Will the noble and learned Lord comment on three specific matters? First, what specific injuries did the Crown hope to prove in relation to the phrase "all to her injury" in the complaint? If it was more than simple assault, why was the case taken in the form it was rather than by a jury trial? Secondly, does the noble and learned Lord agree that in cases such as this which cause understandable public outrage and indignation, prosecutors should exercise great care in presenting evidence to ensure that as far as possible only evidence relevant to the complaint should be presented to the court and the public, whether the defence objects or not? Thirdly, was the decision to take the case in this form sanctioned by a Law Officer?

Lord Fraser of Carmyllie

My Lords, I shall try to answer those points as briefly as possible. First, the noble Lord has my assurance that in future the most careful consideration will be given when a member of the Scottish judiciary indicates that he believes the mode of trial selected by the Crown has been wrong. I confirm that, in order to establish the slapping which had been admitted to by Trimble, the procurator fiscal, as the noble Lord appreciates, led evidence of the autopsy report which detailed injuries. That indicated the slapping, but also included evidence of more serious injuries. It may be surprising that that evidence was allowed by the defence to be led without objection. I can only emphasise that there was no corroborative evidence, which the noble Lord will appreciate is necessary in Scotland, to show that these further injuries were caused by Trimble. If they had been, they would have been included in the charge against him. That would have allowed the court, if necessary, the opportunity of satisfying beyond reasonable doubt the need to convict him.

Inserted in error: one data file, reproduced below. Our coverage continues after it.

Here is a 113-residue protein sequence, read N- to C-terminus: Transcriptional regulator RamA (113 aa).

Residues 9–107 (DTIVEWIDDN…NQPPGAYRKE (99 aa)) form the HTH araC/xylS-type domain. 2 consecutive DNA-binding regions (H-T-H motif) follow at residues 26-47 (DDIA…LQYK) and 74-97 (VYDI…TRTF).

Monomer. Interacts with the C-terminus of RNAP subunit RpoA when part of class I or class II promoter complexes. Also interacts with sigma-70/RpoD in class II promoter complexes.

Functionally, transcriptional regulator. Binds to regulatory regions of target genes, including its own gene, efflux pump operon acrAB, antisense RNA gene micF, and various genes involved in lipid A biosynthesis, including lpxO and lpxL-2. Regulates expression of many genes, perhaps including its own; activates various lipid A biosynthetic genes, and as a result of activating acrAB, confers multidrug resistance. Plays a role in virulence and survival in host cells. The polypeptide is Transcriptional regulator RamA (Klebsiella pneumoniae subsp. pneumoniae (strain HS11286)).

Lord Nugent of Guildford

My Lords, is my noble and learned friend aware that while we fully recognise the importance of this matter, it would be far better raised in an Unstarred Question when more time could be given to develop it?

Lord Grimond

My Lords, in view of that intervention, I ask the Lord Advocate whether this does not seem a perfectly proper Question to raise in Parliament. Is it not the case that there was enough evidence before the court for the sheriff to convict Trimble for killing the child? If an adult had hit or slapped another adult so hard that the person died, the adult who committed the assault would unquestionably have been accused of something more than a common assault. I ask again why a higher charge was not brought.

Lord Fraser of Carmyllie

My Lords, I must say briefly to the noble Lord that on the basis of the forensic evidence there was no causal connection available to the Crown which would have established that the injuries he caused—namely, those due to slapping—brought about this unfortunate child's death on 25th May. But I certainly do not take exception to his raising this matter with me. He is quite right that the case has caused grave concern in Scotland. I hope that what I have said has at least in part allayed those anxieties.